Hi, I’m hoping for some help or a point in the right direction because I’m not getting the type of results I need through Google.
I have a character who tried to commit suicide sometime in his youth (around 16-18) to escape his psychic powers (he’s clairvoyant). I want him to survive but I want to know a bit about the treatment of such a wound and any therapy that would be needed. I know that slitting the wrist across the wrist is not as effective as using a blade up your arm, from reading. I assume the first would be easiest to survive, but can the second type of wound be treated if caught in time? Would the scarring of either wound be very bad? (In movies/shows it’s always obvious but I wasn’t sure if that’s actually the case in reality.) And would my character be forced into therapy of some kind because of the suicide attempt?
The setting, if it helps, is in a small southern town in the United States.
In a fic I'm working on -- bearing in mind this isn't any country on planet Earth, but it's canonically established that the current government in place is a parliament. In the scene I'm on, a member of the military, a corporal, actually, has been called into a special meeting before the house of parliament. The meeting was basically a review of some events which occured and an offer they wanted to make to him. It's a rather formal, official meeting, and the character being put on the hot seat would conduct himself accordingly, to be sure.
That said, I've been googling, but all I've found were how members of a parliament speak to other members, and how to address a letter to a member of parliament. What I have here is a non-member addressing one particular one verbally.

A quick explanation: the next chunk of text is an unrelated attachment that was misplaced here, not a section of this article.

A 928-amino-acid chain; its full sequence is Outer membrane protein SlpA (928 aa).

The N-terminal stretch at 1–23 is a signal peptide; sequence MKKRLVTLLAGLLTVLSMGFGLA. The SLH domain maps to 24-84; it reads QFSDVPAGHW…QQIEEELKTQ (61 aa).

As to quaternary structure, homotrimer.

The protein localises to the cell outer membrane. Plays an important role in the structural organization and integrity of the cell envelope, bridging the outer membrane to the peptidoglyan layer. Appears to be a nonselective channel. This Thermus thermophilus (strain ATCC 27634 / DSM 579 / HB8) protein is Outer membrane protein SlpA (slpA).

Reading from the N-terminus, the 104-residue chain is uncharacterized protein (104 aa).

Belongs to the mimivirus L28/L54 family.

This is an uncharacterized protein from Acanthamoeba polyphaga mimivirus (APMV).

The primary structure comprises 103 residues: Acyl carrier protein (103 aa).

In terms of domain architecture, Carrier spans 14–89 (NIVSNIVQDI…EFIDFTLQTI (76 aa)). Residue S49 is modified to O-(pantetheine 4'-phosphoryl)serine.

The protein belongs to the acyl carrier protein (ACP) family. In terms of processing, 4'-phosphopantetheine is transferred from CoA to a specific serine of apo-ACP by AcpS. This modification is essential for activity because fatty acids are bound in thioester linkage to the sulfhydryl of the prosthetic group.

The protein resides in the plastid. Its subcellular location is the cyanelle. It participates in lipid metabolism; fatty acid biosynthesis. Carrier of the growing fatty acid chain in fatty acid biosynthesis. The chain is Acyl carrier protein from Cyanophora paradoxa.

If it were me, in America, I'd likely be saying "Congressman" (if in the House of Representatives) or "Senator" (if in the Senate) but I'm not sure what would be correct here in this instance. Since this isn't England, or any country on Earth, there's liable to be some leeway, but I need to know where the boundaries are to know how much leeway, if any.
So, I'm writing this novel that takes place from about 1680-1740-ish. It is mostly set in Italy, but the main character spent her childhood in Ireland. Her time in Ireland is only refered to in flashbacks, so everything is mentioned rather briefly, but I still want to make it as real as possible :}. Now, I'm not Catholic myself, I'm Methodist, and even though my family is Irish I know next to nothing about Irish traditions or Irish Christianity. My research skills aren't the best (especially when I have schoolwork to focus on), and finding information about early (pre-1750) Irish anything seems to be rather difficult. So I have questions!
-The time the main character is in Ireland is the late 1680's. She ends up taking on the form of a puppy (yeah, okay, so I write fantasy novels. Deal with it >D) and living with a priest. Now, if I'm understanding history right (probably not), by this time there was the split between the Anglican and Catholic parts of Ireland. Originally, I had the priest written as 'trained Anglican, converted Catholic,' ie: he was an Anglican priest, now he's a Catholic one. I know nowadays, at least, that can happen, but would it have been feasible back then, or completely outlawed or what?
-Nowadays, Anglican priests are allowed to marry, right? If my research is true, Anglican priests who are married and convert Catholic are allowed to stay married, although there is definitely a very hush-hush attitude towards it...right? Were Anglican priests allowed to marry in Ireland back then, and did the whole conversion/stay married thing exist?
-Would Mass back then in Ireland have been performed in English, Latin, Irish, or all three? The place the priest lives is a pretty small town, a fair distance away from the nearest large city, so I'm assuming people would have been doing most of their day-to-day talking in Irish.
-In a small town, would there just be one priest? I'm horrible with numbers for population size...so all I can describe it as is 'small'. Sorry.